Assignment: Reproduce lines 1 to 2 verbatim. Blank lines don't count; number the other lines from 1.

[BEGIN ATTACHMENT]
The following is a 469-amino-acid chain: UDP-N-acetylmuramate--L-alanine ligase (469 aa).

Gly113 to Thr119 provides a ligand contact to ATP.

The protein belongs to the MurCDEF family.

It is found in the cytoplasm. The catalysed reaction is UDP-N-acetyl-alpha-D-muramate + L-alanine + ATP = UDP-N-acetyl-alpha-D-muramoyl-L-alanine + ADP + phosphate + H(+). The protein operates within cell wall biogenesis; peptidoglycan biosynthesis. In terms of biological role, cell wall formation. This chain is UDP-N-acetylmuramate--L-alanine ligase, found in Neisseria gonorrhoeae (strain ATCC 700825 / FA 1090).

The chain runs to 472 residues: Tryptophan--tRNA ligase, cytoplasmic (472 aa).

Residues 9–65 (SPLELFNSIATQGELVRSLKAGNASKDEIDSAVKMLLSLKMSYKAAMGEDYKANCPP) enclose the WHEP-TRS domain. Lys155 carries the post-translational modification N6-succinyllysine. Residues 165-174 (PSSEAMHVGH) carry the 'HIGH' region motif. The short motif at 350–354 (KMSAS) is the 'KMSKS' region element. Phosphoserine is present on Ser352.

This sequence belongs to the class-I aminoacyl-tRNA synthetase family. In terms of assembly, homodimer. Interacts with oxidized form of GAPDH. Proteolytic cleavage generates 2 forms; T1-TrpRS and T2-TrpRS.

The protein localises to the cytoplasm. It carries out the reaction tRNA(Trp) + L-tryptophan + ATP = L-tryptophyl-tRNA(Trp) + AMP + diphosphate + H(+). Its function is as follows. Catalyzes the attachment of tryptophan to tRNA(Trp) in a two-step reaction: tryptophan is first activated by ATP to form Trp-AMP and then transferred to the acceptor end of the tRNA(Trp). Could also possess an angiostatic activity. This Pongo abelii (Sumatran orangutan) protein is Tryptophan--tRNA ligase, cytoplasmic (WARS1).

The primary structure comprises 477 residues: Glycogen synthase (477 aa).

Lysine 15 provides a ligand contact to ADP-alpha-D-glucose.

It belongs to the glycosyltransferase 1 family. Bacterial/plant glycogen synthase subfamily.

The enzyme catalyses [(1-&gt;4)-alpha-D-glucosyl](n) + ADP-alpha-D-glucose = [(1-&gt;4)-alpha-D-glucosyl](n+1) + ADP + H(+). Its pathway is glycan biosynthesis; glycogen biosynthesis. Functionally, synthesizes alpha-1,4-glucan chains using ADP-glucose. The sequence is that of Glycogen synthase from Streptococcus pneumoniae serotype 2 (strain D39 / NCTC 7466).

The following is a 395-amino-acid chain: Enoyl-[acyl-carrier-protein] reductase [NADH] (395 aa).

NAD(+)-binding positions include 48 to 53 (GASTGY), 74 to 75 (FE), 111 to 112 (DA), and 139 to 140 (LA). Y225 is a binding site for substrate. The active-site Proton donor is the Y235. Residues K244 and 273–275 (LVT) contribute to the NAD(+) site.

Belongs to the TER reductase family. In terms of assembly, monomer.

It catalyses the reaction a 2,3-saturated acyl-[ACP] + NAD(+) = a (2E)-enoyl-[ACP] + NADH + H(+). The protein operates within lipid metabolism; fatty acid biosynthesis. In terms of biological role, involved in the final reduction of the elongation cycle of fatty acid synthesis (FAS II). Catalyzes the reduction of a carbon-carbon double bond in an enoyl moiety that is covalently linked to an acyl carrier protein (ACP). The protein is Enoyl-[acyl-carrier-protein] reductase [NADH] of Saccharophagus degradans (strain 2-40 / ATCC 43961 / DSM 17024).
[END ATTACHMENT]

The following is a 469-amino-acid chain: UDP-N-acetylmuramate--L-alanine ligase (469 aa).

Gly113 to Thr119 provides a ligand contact to ATP.